Photographer: Greig Clifford

Photographer: Greig Clifford

The Subways have been a force of nature in rock for a decade now. With a youthful exuberance in all that they do and universal tales of love, loss and breaking free, their new self-titled record may well just be the full realisation of all that they’re capable of – and on December 10, they’ll showcase it to their Hungarian fans. We’ve sat down for a chat with bassist-vocalist Charlotte Cooper to talk about their previous concerts in Budapest, self-producing their latest record and a lot more.

You’ve already played in Budapest and at A38 Ship a number of times. What kind of memories do you have about those concerts?

They are always crazy! We have some great memories from the A38 and we’re really excited to be coming back again!

Your forthcoming concert at the A38 Ship will be recorded and released next year. How did that idea came? Can we expect something special from the gig because of this?

We’ve been wanting to release a live album or DVD for a while now and so we’re going to film the show, as we know the Hungarian fans will go crazy for us! We’ve not entirely decided what to do with the footage yet, but keep an eye out next year!

Is there a way in which the Hungarian fans are different from the others?

Hungary will always be a special place for us to play and Sziget is one of my favourite summer festivals. The atmosphere of the shows is always amazing!

 Illustrations and other art for your fourth album were created by a Hungarian artist/designer, Krisztina Óré aka Zash Ore. How did that collaboration came?

Zash has been awesome! She posted a design for a gig poster on our Facebook page. Billy and I saw it and thought it looked amazing! We had thought about the idea of using our images some how in the artwork but hadn’t found quite the right thing. Zash’s creations were perfect and the characters haven’t really changed at all from the original design.

The Subways was produced entirely by you. How did that idea came? Did you questions yourself as a band more or less because of it?

Billy has always had an interest in production and has made our demos right from the very early days and worked with some local bands. We were lucky enough to work with three incredible producers for our first 3 albums (Ian Broudie, Steven Street and Butch Vig) and Billy learnt a lot from them, often sitting in on the mixing process. With our 4th album he felt ready to take on the task himself and Josh and I had full faith in him.

Do you think that your next album will be self-produced too or you’ll getting back to working with a producer?

We had a great time producing this album ourselves, with Billy at the helm and I think we’ll definitely go down this route again. You have to take all opportunities that come your way though and if an incredible producer got in touch, we’d definitely think about it.

It has been noted in your bio that this new album is a new chapter for you and that it reconnects you three to where you had been in your early days. What is this specific new chapter and why did you separate?

I think that refers more to us going back to what we really love about music; the energy and enthusiasm we had in the early days. We were just three kids rocking out and making a load of noise. Although we’ve always loved what we do and our enthusiasm for being on the road has never decreased, we just felt we needed to look back to the start, to the vibe we had when writing the Young For Eternity songs.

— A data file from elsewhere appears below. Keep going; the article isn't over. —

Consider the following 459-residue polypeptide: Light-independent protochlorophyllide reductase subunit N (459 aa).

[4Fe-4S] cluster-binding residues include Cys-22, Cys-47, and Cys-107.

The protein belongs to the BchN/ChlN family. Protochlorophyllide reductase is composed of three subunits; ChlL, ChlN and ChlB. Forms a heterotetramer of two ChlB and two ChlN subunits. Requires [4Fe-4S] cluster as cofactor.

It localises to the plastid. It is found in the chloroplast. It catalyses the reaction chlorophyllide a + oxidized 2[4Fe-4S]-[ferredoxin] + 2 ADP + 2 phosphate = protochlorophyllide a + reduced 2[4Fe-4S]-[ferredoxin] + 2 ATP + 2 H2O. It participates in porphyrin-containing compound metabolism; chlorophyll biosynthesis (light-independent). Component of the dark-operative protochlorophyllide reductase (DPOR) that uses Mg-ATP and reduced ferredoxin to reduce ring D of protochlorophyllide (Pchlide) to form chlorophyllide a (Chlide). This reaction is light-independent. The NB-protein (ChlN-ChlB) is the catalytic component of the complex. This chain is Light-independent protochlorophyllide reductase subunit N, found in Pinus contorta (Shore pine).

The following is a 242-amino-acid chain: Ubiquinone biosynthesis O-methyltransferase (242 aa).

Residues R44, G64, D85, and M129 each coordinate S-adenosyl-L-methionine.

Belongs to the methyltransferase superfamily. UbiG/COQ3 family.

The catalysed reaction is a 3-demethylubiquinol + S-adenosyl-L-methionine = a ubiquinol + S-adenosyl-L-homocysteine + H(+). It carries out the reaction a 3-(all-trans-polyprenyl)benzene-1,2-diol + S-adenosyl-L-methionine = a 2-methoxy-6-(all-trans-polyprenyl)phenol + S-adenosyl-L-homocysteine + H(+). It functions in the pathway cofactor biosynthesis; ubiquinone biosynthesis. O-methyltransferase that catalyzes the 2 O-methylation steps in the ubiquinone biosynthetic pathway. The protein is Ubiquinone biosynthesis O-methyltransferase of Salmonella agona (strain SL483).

Your first album, Young For Eternity turned ten years old this year. Looking back at it, how do you think your sound has changed over the years?

We sound so young on our first album! It’s so funny to hear it now as we’ve matured a lot musically and vocally. But that was us at 18, doing the best we could back then.

You have played thousands of concerts since you’ve formed, yet you still rip the stage up and put on a great show every time. What keeps you inspired?

We just genuinely love what we do! There is no greater thrill than going on stage and seeing the response of an awesome crowd.

Do you still consider yourself a punk(-rock) band? What does the genre mean to you?

Punk rock has many different meanings and is open to a lot of different interpretations. I think we’re just a band who loves being on tour and on stage and I guess there’s something pretty punk rock about that.

Billy sometimes holds acoustic concerts like he did at this year’s 2000 Trees Festival. Have you ever thought about releasing an acoustic album?

It’s definitely a possibility for us. Most of our songs originate with Billy and an acoustic guitar so it would be fun to try an entire album like that.

Recently Billy has been campaigning quite heavily on Twitter for more females in rock music. Did you ever received sexist comments because of Charlotte? What advice would you give to fellow ladies who want to get involved in music?

There have been comments over the years, although I’m quite lucky to not have received the abuse that some musicians have. There are less female musicians in rock, not just on stage, but off stage too. There are very few touring crew who are female and I think that’s a great shame. I think you just have to believe in yourself and not care what the idiots say! That’s easier said than done, and certain comments like “she’s quite good for a girl” will always hurt, but you have to prove them wrong! I think attitudes are slowly starting to change and there are some awesome very talented girls out there making music at the moment. We have a band called Die Mannequin on tour with us who are incredible! They’re playing at the A38, you should definitely check them out!